g Schnall et al 2008 Other theorists have suggested that disgust may occur for

G schnall et al 2008 other theorists have suggested

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on the role of disgust in condemning immoral behaviors within groups (e.g. Schnall et al., 2008). Other theorists have suggested that disgust may occur for other reasons; for example, Rozin and colleagues (2008) suggest that individuals may be disgusted by stimuli that remind them of their own mortality or animal nature. Recently, a number of frameworks have taken a multidimensional approach to disgust elicitors. For example, Tybur, Liberman, and Griskevicius (2009) find only modest correlations between three types of disgust elicitors: pathogens, sexual behaviors, and moral behaviors. Importantly, each of these factors may differentially predict prejudice towards outgroups, depending on the features of the outgroup (e.g. behaviors, physical appearances). For instance, one intriguing study found that pathogen disgust, but not sexual or moral disgust, predicted the degree to which accents from foreign outgroups sounded “different” than ingroup accents (Reid et al., 2012). While understanding exactly what outgroup-related behaviors or stimuli elicit disgust is an important topic for future study, workarounds to these debates currently exist. One relevant development is the Intergroup Disgust Sensitivity Scale (ITG-DS; Hodson et al., 2013), a self- report survey that specifically measures disgust elicited by physical contact with outgroups (e.g. “After shaking hands with someone from another ethnic group, even if their hands were clean, I would want to wash my hands”).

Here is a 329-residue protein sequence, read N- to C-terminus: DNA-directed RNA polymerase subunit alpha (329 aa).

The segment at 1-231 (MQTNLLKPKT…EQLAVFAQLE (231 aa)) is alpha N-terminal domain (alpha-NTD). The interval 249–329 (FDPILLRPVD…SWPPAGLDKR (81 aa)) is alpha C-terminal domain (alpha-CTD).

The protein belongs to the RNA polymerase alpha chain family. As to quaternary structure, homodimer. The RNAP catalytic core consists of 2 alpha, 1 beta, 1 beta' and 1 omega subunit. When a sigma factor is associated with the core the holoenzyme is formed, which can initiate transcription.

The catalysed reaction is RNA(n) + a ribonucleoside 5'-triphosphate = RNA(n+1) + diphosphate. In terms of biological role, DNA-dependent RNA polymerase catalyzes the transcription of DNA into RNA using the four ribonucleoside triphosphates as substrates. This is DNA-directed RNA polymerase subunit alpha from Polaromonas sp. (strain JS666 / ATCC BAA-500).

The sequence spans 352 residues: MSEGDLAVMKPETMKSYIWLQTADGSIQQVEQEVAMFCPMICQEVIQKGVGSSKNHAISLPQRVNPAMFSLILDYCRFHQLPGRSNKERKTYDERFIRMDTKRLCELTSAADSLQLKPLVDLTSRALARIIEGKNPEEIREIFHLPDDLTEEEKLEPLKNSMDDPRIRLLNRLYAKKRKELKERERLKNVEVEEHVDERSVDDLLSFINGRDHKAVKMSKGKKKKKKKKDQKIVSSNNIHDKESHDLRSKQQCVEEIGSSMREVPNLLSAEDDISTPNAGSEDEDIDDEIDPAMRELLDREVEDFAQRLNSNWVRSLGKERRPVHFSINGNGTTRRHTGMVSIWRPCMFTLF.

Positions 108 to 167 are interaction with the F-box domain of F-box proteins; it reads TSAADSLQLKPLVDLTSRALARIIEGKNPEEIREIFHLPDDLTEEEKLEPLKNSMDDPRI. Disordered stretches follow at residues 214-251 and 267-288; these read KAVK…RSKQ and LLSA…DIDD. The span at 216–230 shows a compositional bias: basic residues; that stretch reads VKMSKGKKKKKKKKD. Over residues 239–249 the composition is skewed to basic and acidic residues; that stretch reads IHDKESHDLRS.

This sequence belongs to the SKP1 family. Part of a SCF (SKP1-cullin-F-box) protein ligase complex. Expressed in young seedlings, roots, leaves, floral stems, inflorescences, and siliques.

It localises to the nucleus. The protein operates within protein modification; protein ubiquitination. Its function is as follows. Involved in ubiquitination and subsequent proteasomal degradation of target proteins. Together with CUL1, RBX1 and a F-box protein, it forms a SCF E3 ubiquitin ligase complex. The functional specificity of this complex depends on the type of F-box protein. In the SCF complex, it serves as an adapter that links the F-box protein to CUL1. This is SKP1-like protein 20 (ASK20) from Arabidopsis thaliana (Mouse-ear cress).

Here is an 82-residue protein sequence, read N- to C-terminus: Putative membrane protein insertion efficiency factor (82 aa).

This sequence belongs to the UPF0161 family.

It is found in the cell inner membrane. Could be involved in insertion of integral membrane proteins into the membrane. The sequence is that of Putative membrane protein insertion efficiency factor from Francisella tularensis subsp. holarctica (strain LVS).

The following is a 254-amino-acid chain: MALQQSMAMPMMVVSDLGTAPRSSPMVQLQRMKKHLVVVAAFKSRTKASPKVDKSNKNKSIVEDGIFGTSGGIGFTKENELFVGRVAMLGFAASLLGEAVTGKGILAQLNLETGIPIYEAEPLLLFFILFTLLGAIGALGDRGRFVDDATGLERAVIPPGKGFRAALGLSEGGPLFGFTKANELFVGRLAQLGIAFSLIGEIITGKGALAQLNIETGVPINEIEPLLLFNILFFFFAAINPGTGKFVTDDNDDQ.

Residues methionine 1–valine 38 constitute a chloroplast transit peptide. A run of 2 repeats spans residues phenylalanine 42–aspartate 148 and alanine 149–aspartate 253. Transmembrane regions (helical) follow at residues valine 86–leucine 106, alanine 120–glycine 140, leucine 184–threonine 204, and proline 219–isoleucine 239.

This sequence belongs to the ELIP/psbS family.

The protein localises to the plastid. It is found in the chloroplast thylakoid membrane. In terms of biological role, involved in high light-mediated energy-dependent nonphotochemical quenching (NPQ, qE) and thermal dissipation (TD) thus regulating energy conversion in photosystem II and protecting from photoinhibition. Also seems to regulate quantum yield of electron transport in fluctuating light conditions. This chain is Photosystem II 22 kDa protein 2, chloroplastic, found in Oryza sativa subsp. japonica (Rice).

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EMBODIED PREJUDICE 25 While the scale specifically refers to interacting with ethnic outgroups, scores on this scale have been found to uniquely predict attitudes towards a variety of outgroups, such as homeless individuals, AIDS victims, and sexual minorities (Hodson, et al., 2013). Unlike previous frameworks that focus on different types of disgust elicitors (e.g. sexual, pathogen avoidance, moral), the ITG-DS scores may encompass a wide variety of types of disgust (though this remains to be seen). In particular, it may be an especially valid predictor of behavior during intergroup contact, a topic that the disgust literature has not yet strongly explored. Interaction between disgust and social ideology. In the social psychology literature, past theorists have noted strong parallels between the function of disgust towards outgroups and the function of prejudice-related social ideologies. One prominent example is social dominance orientation (SDO; Pratto, Sidanius, Stallworth, & Malle, 1994), an ideology that attempts to justify status differences between social groups (example item: “some groups are just better than others”). Similar to SDO, which enhances social distance between groups, disgust has been proposed to increase social distance, as well by causing outgroups to be judged as more physically or morally impure than the ingroup (Haidt, Rozin, Mccauley, & Imada, 1997). Indeed, disgust sensitivity and SDO are positively correlated (Hodson & Costello, 2007).
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